This should be a natural question; but if we ask ourselves why it does not occur to every thinking being, we enter the depths of our human situation. We are so concerned with our subjective problems that we do not stop to ask ourselves objectively: "What is the purpose of my existence?" More than two thousand years ago, philosophers have been trying to answer questions such as: "What is Reality and how do we know it?" They have put aside the questions: "Who did it and why?", either considering it impossible to answer or delegating it to theologians to cover through revelation and faith, the deficiency of their knowledge.

Theologians agree that the first part of our response has been revealed: life on Earth and man himself have been created by God. The second part, "Why?" is set aside as inscrutable. A skeptic might echo the words of Anatole France: "If God did, he committed a most imprudent act."

Today this comment turns out to be more pertinent than it was eighty years ago. Those who are outside the religious tradition and especially those who deny and doubt the existence of God remain unanswered and are usually satisfied with rejecting questions about the origin and purpose by labeling them as foolish. Accepting that the purpose of creation is linked to the existence of a Creator, God and Purpose remain together or disappear together; But if God does not need anything, he can not have purposes either. We have something here that does not satisfy us. If we turn to Eastern religions and philosophies, we see that they do not give importance to the purposes and do not think they are necessary at all.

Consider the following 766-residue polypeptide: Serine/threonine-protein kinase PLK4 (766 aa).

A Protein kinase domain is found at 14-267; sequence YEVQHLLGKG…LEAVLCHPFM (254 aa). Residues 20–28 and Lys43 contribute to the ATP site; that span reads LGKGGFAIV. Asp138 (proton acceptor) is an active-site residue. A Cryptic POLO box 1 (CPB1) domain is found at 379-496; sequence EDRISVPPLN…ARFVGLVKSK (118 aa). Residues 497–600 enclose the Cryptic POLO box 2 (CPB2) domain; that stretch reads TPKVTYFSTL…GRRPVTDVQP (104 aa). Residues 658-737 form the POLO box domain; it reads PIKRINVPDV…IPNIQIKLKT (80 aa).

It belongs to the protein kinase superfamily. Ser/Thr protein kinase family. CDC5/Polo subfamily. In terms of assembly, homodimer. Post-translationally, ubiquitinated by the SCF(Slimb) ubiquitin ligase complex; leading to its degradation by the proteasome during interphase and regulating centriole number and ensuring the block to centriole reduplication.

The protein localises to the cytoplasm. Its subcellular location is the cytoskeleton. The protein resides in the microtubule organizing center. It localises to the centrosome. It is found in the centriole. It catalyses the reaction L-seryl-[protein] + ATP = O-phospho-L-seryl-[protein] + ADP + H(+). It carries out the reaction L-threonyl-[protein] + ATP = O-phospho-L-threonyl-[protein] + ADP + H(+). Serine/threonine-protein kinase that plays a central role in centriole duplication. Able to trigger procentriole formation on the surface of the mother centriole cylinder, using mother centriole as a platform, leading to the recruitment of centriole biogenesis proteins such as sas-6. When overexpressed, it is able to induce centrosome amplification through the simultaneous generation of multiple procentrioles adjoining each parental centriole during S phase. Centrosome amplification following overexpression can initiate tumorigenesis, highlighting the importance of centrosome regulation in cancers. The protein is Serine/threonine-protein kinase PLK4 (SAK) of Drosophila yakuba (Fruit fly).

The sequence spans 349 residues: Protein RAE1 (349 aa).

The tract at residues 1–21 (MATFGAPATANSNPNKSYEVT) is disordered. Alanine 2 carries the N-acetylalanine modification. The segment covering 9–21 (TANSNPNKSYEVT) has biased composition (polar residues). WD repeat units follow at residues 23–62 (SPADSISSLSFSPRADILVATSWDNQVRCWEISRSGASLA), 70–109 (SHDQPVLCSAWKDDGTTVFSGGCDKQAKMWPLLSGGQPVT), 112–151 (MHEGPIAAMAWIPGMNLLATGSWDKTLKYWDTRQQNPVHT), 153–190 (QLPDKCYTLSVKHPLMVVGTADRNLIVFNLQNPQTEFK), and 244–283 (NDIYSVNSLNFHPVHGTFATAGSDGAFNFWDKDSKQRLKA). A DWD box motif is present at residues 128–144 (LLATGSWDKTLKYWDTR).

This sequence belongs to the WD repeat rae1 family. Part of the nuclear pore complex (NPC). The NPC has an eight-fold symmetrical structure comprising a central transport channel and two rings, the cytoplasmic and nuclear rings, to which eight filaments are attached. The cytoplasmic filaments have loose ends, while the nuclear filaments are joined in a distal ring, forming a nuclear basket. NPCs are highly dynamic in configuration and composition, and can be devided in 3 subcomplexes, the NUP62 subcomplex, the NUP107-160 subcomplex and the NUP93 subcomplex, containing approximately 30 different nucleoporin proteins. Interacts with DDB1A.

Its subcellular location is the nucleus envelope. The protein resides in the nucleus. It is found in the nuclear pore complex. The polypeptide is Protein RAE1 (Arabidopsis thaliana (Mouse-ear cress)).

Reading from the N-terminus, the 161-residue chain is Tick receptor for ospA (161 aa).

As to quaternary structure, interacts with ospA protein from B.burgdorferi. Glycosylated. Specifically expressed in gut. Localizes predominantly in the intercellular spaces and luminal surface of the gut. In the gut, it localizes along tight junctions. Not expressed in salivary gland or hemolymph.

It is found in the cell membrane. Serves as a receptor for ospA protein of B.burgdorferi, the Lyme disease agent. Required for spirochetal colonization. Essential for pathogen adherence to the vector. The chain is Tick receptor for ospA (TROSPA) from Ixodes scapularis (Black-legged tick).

Buddhism in all its forms rejects such questions as useless and insists that the end of existence is man's own need to escape from the Duhkha, which does not mean suffering as much as the conditioned state of the embodied being. The only significant exception is that the ancient religion of Zarathustra taught that both life on Earth and man endowed with intelligence were created to be allies of the Spirit of Good, Ahura Mazda, who sustains an incessant struggle with the Power of Darkness. The Avestan hymns [a] give many references to the role played by man in the cosmic process. For example, Yasna 30.9 makes the evocation: "That we belong to those who renew the world and make it progress!".

[a. ]

I have given my reasons for believing that Gurdjieff found that the tradition of Zoroaster remained alive in Central Asia for a long time after it ceased to be a state religion. For some reason, this important myth was forgotten and for a long time the question "Why is there life on Earth?" Was lost sight of.

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The Question of 'Why?'

Since the seventeenth century, European thinking has been more and more concerned with the natural and less and less with the supernatural. When it began to be understood that Nature is under the rule of laws and that man can discover and use them for his own purposes, the search for power and knowledge became an obsession. The answer to the question "what's the use of all this?" It seemed very simple to answer. "It's all to serve man and satisfy him." The very word "purpose" came to signify human purpose aimed at human ends.